We all knew it was coming-rate hikes for Long-Term Care Insurance (LTCI) in Massachusetts. Increases from 10 percent to 40 percent, with increases greater than 10 percent phased in over multiple years have been announced by the Division of Insurance.
The Massachusetts Division of Insurance has been holding off the companies for several years, but something had to give. So either rate hikes, or companies get in financial trouble and/or leave the Commonwealth. But there are some very important things to keep in mind when considering your options if you are faced with a premium increase:
- If you purchased an LTCI policy before March 15, 1999, that paid at least $50 per day of nursing home benefits, for at least two (2) years, your home may be protected if you need Medicaid (MassHealth in Massachusetts) to pay for your care.
- If you purchased an LTCI policy after March 15, 1999 that paid at that paid at least $125 per day of nursing home benefits, for at least two (2) years, your home may be protected if you need Medicaid (MassHealth in Massachusetts) to pay for your care.
- You may be able to drop some benefits in your policy (like inflation riders) to keep the premiums the same, but still maintain the Medicaid protection.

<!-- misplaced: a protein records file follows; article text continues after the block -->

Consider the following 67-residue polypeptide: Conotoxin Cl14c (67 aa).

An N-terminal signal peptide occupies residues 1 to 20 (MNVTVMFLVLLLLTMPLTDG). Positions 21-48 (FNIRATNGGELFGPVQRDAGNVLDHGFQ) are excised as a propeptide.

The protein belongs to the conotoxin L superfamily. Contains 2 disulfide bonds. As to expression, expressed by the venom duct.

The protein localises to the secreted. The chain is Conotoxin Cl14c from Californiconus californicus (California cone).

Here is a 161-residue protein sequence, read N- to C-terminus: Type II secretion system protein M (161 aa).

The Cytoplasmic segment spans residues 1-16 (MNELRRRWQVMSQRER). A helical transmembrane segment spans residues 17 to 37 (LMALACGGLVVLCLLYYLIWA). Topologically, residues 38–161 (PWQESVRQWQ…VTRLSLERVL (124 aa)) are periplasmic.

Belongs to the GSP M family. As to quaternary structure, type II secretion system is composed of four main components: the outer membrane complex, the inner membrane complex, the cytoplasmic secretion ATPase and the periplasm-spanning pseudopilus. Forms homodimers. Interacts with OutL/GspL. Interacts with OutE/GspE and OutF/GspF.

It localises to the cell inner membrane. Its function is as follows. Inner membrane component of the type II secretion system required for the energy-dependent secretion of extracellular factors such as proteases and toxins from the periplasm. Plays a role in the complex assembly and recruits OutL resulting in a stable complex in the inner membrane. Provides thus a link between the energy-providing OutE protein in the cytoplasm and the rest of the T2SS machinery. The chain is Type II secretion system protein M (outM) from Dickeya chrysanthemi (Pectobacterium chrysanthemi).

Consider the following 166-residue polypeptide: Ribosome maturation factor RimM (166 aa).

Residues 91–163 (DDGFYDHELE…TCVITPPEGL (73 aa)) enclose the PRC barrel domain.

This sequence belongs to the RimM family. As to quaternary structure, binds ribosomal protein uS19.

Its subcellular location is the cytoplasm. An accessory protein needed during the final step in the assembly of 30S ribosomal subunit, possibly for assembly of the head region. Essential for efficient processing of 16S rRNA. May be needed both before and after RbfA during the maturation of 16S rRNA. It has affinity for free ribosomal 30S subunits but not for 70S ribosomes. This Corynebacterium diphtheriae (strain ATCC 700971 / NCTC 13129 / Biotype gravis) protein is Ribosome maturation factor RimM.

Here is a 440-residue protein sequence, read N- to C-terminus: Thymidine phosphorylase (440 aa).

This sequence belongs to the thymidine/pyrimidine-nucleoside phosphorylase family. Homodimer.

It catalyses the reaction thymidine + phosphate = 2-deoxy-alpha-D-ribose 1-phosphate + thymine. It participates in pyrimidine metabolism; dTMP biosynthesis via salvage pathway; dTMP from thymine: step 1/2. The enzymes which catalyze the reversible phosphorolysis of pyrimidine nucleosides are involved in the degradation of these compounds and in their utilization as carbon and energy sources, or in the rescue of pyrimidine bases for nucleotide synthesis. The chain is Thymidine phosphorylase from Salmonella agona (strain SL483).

Massachusetts is the only state in the country that has this protection for your home if you have purchased the right amount of LTCI. Before you throw up your hands and give up this valuable protection, talk to your attorney. You may be able to make adjustments to keep the policy affordable, and if you can’t, maybe your children can help. After all, they might be the ones to ultimately benefit from the protection you are paying for.
We get frequent questions about the difference between the various MassHealth programs to provide care to elderly and disabled persons. The following is a brief summary:
MassHealth (what “Medicaid” is called in Massachusetts), pays for health care for certain low- and medium-income people living in Massachusetts. There are two general types of MassHealth that provide persons and services to care for disabled individuals: Community-based Care and Long-Term Care. Like it sounds Community-based MassHealth provides or pays for care in a community setting, such as a private home, apartment, or assisted living residence. Long-Term Care pays for care in a skilled nursing facility (nursing home). What follows is some general information about these programs. Note however that everyone’s situation is different and you should seek out competent counsel before proceeding to apply for any MassHealth program.
• Must be considered medically eligible as determined by the local Aging Services Access Point, to include dementia or the inability to do three (3) or more activities of daily living;
• Must be financially eligible: Can have no more than $2,000 in countable assets;
• In 2014 if married, a spouse living in the community can keep the primary residence, a car, and in $117,240 in other assets, plus miscellaneous other lesser assets;
• No income limits, but income less certain deductions goes to pay for care;